<script type=“application/ld+json”>

{

“@context”: “https://schema.org”,

“@type: “Recipe”,

“name”: “Brandon’s Chicken Prosciutto Salad”,

Using Square Brackets

If there are multiple values for an item property, you’ll have to use square brackets to properly annotate the values.

For example, if there were two different names for my recipe.

“Name”: [“Brandon’s Chicken Prosciutto Salad”, “Brandon’s Prosciutto Chicken Salad”],

These square brackets are saying there are multiple values for this item type; Brandon’s salad has two different names.

Nesting JSON-LD

Nesting sounds more complicated than it actually is. Think of your JSON-LD as nesting dolls. The largest doll is your high-level @type, but you can have multiple @types within your main @type.

The History of Russian Nesting Dolls

Nesting allows you to provide additional information that you wouldn’t be able to if you were restricted to one item type. For example, if we want to add a rating to my recipe it would look like this.

<script type=“application/ld+json”>

{

“@context”: “https://schema.org”,

“@type: “Recipe”,

“name”: “Brandon’s Chicken Prosciutto Salad”,

“aggregateRating”: {

“@type”: “AggregateRating”,

“ratingValue”: “5”,

“reviewCount”: “440”,

“bestRating”: “5”,

“worstRating”: “4”,

},

Wow! That’s a pretty damn good salad. You can see how I nested it within the current JSON-LD, and also how I indented the nested code for readability.

Nesting Checklist:
  • Use the item property specific to the item type
  • Value/s are in curly braces
  • Have to identify the item type of that property
  • Accompanying attribute/value properties within that specific item types properties.
  • Put a comma after the closing } if there are more item properties to come.

Nesting is most commonly used on ecommerce websites. You will see the @type Offer nested in the @type Product to provide pricing,availability, and more.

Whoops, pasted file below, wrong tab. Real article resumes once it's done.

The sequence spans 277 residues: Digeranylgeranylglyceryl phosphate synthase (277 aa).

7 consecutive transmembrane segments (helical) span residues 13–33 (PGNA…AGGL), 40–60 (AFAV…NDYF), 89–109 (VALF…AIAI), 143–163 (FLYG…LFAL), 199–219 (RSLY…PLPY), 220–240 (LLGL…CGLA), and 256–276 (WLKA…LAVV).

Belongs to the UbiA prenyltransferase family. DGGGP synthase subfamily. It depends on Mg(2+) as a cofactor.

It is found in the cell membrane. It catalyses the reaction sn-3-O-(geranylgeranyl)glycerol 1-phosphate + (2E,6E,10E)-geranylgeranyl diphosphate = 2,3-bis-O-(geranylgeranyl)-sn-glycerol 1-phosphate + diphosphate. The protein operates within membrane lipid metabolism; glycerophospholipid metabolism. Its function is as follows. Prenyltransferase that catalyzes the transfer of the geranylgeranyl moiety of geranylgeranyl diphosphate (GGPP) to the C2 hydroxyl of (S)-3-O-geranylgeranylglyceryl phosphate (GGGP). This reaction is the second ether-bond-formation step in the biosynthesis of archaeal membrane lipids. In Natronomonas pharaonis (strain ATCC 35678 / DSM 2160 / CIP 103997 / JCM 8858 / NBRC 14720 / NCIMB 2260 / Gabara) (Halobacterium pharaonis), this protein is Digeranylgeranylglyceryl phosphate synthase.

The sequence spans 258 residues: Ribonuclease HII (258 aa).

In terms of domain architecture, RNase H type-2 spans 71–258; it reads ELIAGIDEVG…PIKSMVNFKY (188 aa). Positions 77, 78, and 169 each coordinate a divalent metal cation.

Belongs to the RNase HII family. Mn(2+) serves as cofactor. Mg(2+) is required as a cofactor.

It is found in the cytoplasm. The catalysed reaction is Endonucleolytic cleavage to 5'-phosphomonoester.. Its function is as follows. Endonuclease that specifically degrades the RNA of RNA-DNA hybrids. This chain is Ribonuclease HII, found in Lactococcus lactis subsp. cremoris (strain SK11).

Common JSON-LD and Schema Markup Mistakes

We’ve all been there. Your markup just won’t work in Google’s Structured Data Testing Tool. After getting increasingly frustrated, you decide this whole search engine thing just isn’t for you. Wait! Below are the most common mistakes we encounter when implementing JSON-LD:

1. Syntax
  • Curly quotation marks are not as the same straight (this is quite literally the most annoying thing ever)
  • Commas. Check your commas. There are so many commas when implementing, and if there is just one in the wrong place or missing then your code won’t work.
2. Vocabulary

No we’re not talking about semantic vocabulary here to all you SEO’s.

  • Make sure you’re using the right properties for each type specification.
  • Also, make sure your type specification. is a real type specification.
3. Policy Violation

This typically only happens when you add annotated information that doesn’t actually show up on the page. Not only is it against Google’s guidelines, but it’s not going to show up in search results anyways, so why do it?

4. Document Editors

Write your code in an HTML editor. Copying and pasting from Google Docs, Pages, Microsoft Word, etc. can create issues with the formatting (especially the quotation marks).

Step by Step List to Add JSON-LD to your Site

How you end up implementing your JSON-LD boils down to whether or not you’re super experienced with it. Below, we’ve provided an outline for someone who is new to Schema.org and JSON-LD that you can easily replicate to start getting some rich search results!

1) What do you want to markup?

Determine what you want to markup so you can find the appropriate Schema.org type and accompanying attribute/property vocabulary. Sometimes it might make sense to you, but it won’t be an option within the Schema.org framework

2) Don’t create from scratch

If you’re using a markup that Google explicitly supports, they’ll have documentation and relevant examples you can use to base your markup off of. Why reinvent the wheel when they’ve laid it out so nicely for you?

3) Find your Schema.org item type page

4) Save the immutable elements to copy and paste them

5) Add your item type as @type:

6) List out your item properties and values but without syntax

7) Format into proper JSON-LD syntax with nesting where required or appropriate

8) Test with the Structured Data Testing Tool

9) Decide where to add your Structured Data on your Webpage

Typically, just paste it into the <head> section.

Let us know how it goes!

Schema markup can be a powerful way to boost your website’s SEO. While it may seem complicated to start, once you get the hang of it and have a few completed pages under your belt, it gets a lot easier!